Measurement Mechanism to Evaluate Quality Improvement Initiative
The use of measurement mechanisms is not a new practice in different sectors. These mechanisms are relevant because “they support different quality improvement processes” (Richardson & Storr, 2010, p. 14). One of the best mechanisms is Performance Measurement (PM). Performance Measurements are initiatives implemented to assess the nature of care availed to every patient (Reh, 2011). The measurement also outlines the patient outcomes. The teams will work hard to provide quality care to the targeted patients. PMs ensure every caregiver or supervisor offers quality services to his or her patient (Nastasi & Hitchcock, 2009). Every nurse and leader should support these mechanisms using appropriate structural measures. Supervisors and teams should use the right infrastructures and protocols to support the quality improvement initiative (QII). According to Richardson and Storr (2010), every effort to improve the quality of healthcare should be measurable. The above efforts will support new changes in order to get the best results. Nurses should report every practice or challenge. The approach will ensure the QII is successful. Some organizations such as the National Quality Forum (NQF) support the “use of effective measures of patient safety” (Reh, 2011, p. 3). Such measures are critical to improving the quality of healthcare.
Influence of Leadership and Improvement Teams in Sustaining Improvement Efforts
The second good practice is sustaining the targeted improvement efforts. Every measurement mechanism is relevant towards improving the quality of care provided to different patients. Leadership is the best practice towards a sustainable quality improvement process. The organizational team should mentor, support, and inspire every person involved in the quality improvement initiative (QII). The team should examine the challenges affecting the targeted objectives. Every leader should make proper decisions and evidence-based solutions in order to support the quality improvement initiative. Every team member “should present the best quality improvement techniques” (Shelton & Wakai, 2011, p. 152). The team should also assess the level of performance. The leaders should undertake new studies in order to support the targeted change. The team should identify the existing gaps in order to make the QII successful. Different leadership models explain why every team should embrace the best managerial practices. Some of these practices include “using evidence-based facts, implementing new skills, supporting caregivers, and promoting critical thinking” (Nastasi & Hitchcock, 2009, p. 372). These practices will sustain and support the quality improvement initiative.
Strategies for Leaders and Teams
Team leaders should be ready to involve every healthcare provider. This practice will ensure the caregivers are part of the quality improvement process. Every professional should be part of the process. The approach will ensure the QII is valid and practical. The duty of the leaders is to mentor and empower these professionals with the right ideas and skills. The leaders should “equip every professional with new concepts in order to support the proposed initiative” (Bigelow, Wolkowski, Baskin, & Gorko, 2010, p. 8). Every leader can use the Six Sigma approach. The Six Sigma approach is critical towards improving, designing, and monitoring every organizational process (Murphree, Vath, & Daigle, 2011). The strategy will ensure the process is successful (Bigelow et al., 2010). The leaders can also use the Root Cause Analysis (RCA). This approach investigates the nature of every organizational problem. RCA presents new ideas to improve the situation. Business leaders use this tool to implement new actions and reduce risks. The team should combine these practices in order to have a successful quality improvement initiative.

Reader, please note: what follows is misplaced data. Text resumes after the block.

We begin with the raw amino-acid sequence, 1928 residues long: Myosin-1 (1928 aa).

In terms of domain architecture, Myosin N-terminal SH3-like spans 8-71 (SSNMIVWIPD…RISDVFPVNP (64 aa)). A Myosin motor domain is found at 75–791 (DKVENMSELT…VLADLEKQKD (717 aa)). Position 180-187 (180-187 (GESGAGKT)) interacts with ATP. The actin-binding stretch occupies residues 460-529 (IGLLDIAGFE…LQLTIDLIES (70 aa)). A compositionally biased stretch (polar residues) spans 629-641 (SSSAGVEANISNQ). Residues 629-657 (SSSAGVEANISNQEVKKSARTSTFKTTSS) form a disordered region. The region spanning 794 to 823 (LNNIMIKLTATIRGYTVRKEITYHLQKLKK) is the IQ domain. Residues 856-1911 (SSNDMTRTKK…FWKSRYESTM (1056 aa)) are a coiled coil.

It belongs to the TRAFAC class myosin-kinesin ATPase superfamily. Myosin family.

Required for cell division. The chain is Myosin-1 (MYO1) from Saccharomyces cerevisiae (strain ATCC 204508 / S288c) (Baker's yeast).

Bigelow, L., Wolkowski, C., Baskin, L., & Gorko, M. (2010). Lean Six Sigma: Sustaining the gains in a hospital laboratory. Clinical Leadership & Management Review, 24(3), 1-14.
Murphree, P., Vath, R. R., & Daigle, L. (2011). Sustaining Lean Six Sigma projects in health care. Physician Executive, 37(1), 44-48.
Nastasi, B., & Hitchcock, J. (2009). Challenges of evaluating multilevel interventions. American Journal of Community Psychology, 43(4), 360-376.
Richardson, A., & Storr, J. (2010). Patient safety: A literature review on the impact of nursing empowerment, leadership and collaboration. International Nursing Review, 57(1), 12–21.
Shelton, D., & Wakai, S. (2011). A process evaluation of START NOW Skills Training for inmates with impulsive and aggressive behaviors. Journal of the American Psychiatric Nurses Association, 17(2), 148-157.